The latest draft 11th plan is around Nu 213 bn, of which around Nu 121 bn will be spent on current expenditure like salaries, TA/DA, vehicles, fuel, stationeries, etc., of the government machinery.
Only Nu 92 bn will be spent on capital or developmental works and socio-economic works like roads, drinking water, hospitals, schools, etc.
A look at the previous 10th plan will also show a similar break up with current expenditure consuming a bulk of the government resources.
Though simplistic in explanation, but more than 50 percent of the 11th plan will be spent on roughly 20,000 or so civil servants in terms of both pay and other service delivery costs like TA/DA, etc.
The consumption of such vast resources by the government machinery in a least developing country only means that we are far away from the concept of a ‘small and efficient bureaucracy’.
The figures do not even include the vast consumption of current expenditure resources by the government-owned corporate sector.
This is while the majority of 700,000 or so Bhutanese citizens live a very basic life in the rural areas as farmers, with a hand to mouth existence, and increasing challenges like access to drinking and irrigation water. In the urban areas, the biggest employer, the private sector has seen the living standards of its employees drop drastically, especially in the last five years.
This is while the numerically smaller, but more ‘elite’ bureaucracy and corporate sector have enjoyed one pay raise after the other, pushing up the cost of living for everyone else.
The way the resources have been distributed, so far in the Bhutanese government, shows a ‘me first’ and ‘citizens later’ attitude from officials.
Therefore, the stunning array of austerity measures that would make the Bhutanese Prime Minister and ministers the poorest in the region, in terms of both protocol and material access, is a refreshing change, and for once, reflects our ground reality.
There would be some cynics who would question the limited contribution this would make to the National Exchequer.
However, the important thing here is that tens of millions, if not hundreds of millions, will be saved over the next five years- by trimming on expenses from everything like new Land Cruisers and Prados, to foreign travel to protocol costs.
What is more important is that such a move sends a strong and undeniable message to the whole bureaucratic and governance system that the people and service to the people come first.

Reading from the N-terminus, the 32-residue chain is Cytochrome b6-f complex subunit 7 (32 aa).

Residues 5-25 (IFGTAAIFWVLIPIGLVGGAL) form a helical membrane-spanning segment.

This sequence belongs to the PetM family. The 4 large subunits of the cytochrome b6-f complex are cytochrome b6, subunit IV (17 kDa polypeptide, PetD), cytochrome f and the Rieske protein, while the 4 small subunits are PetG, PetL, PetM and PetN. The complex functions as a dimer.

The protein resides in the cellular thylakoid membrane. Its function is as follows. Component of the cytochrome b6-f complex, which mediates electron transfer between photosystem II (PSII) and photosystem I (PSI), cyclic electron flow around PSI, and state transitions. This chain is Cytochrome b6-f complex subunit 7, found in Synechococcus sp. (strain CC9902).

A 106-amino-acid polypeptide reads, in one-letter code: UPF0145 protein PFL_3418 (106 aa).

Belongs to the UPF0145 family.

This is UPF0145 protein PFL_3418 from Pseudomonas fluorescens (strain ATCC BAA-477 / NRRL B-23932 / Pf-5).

In a time of such economic hardship, the austerity measures make not directly impact the ordinary people, but at least this gesture of solidarity and sympathy from the top policy makers help in making the crisis a little more bearable for ordinary people.
The breakdown in the walls of high protocol will not only mean saving on resources, but is in the democratic spirit and will help bridge the gap between elected leaders and their citizens.
A move as simple as the government ministers and secretaries not having to see off or receive the Prime Minister will mean a lot of time and resources saved. And it will contribute towards improving government efficiency.
In an era of rampant misuse of government vehicles by bureaucrats, the ministers refusing to go for new vehicles and using pool vehicles instead does come as another refreshing change.
At the same time, it is revealing that the former ministers got two servants each, provided by the State, while the former Prime Minister was given five servants, which the new government is doing away with. This is a welcome move because nobody in the public domain knew of such ad hoc allowances, and secondly it is unethical of the State to provide such facilities more reminiscent of a feudal era.
Such cost saving moves are, in essence – GNH in practice and also apt for a small Himalayan Buddhist country where qualities of compassion and humility are treasured by the people.
So far, the only leaders who demonstrated such compassion, humility, kindness, solidarity and simplicity with the people were His Majesty the King and His Majesty the Fourth King. It is comforting to know that our elected leaders are imbibing such golden qualities as well.
The important thing for the ministers is that after having shown great good sense and sacrifice- they should make sure that the bureaucratic system follows in their footsteps.
“A lot of people measure a man by what he’s got. I’ve decided to measure myself by what I can give up.”